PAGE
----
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Costs and charges

A full picture of what it costs you to be a landlord is crucial. If you don’t charge all your costs on to your tenants, this will reduce your income from renting space – and drain the resources available for your charitable work.

The rent you can charge tenants is dependent on your location and the quality of accommodation you are offering, and will be dictated by the local market. The service charge will depend on how much it costs you to run the building and the level of servicing provided should be appropriate and affordable to the tenant, therefore clarity on your target market and what they can afford to pay is key. 

What does it cost?

Whether you plan to charge at commercial rates and generate a surplus to spend on other work, or use grant funding to part-subsidise costs to your tenants, you need to fully understand what it will cost you to be a landlord.
You can use our table to pull this information together and build up a picture of the full cost of being a landlord.

As a landlord, you incur different kinds of costs:

Property expenses

These are the core costs associated with your rental or ownership of the building. This includes the rent you pay to your landlord or mortgage repayments on premises you own, business rates, buildings insurance, legal or surveying fees and basic décor.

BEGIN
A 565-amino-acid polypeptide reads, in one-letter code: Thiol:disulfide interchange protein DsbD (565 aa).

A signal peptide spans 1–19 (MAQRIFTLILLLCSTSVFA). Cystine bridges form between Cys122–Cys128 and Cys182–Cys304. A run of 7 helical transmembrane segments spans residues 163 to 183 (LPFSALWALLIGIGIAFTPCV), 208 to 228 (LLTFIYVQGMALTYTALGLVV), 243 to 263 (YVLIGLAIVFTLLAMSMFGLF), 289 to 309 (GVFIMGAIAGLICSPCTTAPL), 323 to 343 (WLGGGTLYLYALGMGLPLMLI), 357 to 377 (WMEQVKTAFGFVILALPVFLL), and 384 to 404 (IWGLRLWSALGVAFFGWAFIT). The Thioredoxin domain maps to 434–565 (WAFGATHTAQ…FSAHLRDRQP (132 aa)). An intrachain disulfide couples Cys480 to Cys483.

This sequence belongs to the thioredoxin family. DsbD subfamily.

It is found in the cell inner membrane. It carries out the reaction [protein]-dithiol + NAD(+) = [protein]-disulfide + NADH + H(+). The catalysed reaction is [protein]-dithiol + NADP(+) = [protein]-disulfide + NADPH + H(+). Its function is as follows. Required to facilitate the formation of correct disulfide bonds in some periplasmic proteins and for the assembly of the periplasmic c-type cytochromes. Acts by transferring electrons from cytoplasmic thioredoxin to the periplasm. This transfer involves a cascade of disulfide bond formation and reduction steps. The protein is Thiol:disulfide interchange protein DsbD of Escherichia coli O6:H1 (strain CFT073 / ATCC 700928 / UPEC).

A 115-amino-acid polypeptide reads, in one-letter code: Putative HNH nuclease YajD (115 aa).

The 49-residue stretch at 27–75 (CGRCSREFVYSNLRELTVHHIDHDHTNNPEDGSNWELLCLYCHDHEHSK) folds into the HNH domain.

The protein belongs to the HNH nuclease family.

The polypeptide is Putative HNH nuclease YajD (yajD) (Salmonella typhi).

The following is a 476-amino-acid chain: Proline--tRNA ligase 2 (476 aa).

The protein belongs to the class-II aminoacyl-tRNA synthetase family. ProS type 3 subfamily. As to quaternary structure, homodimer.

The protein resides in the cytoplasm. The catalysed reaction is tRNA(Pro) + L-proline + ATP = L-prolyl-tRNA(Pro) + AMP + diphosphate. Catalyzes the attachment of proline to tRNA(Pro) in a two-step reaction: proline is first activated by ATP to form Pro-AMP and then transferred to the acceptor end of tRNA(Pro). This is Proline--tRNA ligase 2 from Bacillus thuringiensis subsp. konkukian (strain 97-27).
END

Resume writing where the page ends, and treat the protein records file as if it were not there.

Staff time required to manage the premises and administer tenancies

Managing repair and maintenance and service contracts takes staff time. You also need to allow time for someone to manage tenants (find tenants, deal with tenants moving in and out and troubleshoot and answer queries) and administer the tenancy eg. issuing leases, invoicing tenants etc.

Repairing and maintaining the premises

If you rent the premises, your lease will set out your responsibility for repairing and maintaining the premises. Your landlord will charge you for repair and maintenance of communal areas through a service charge. It is your responsibility to maintain the areas of the premises you occupy, in line with the requirements of your lease.

If you own the premises, you should draw up and cost a schedule of planned maintenance to keep the premises in good condition to protect your property investment. Follow this link to find out more about this in our Repairs and Maintenance section.

Repair and maintenance costs include one-off costs that you will want to phase over a number of years and ongoing costs that will recur each year.

Providing services

Services are the ‘consumables’ required on an on-going basis to run the building.  This will include items from utilities and cleaning to tea and coffee and toilet rolls, depending on the range of services you plan to provide to tenants.

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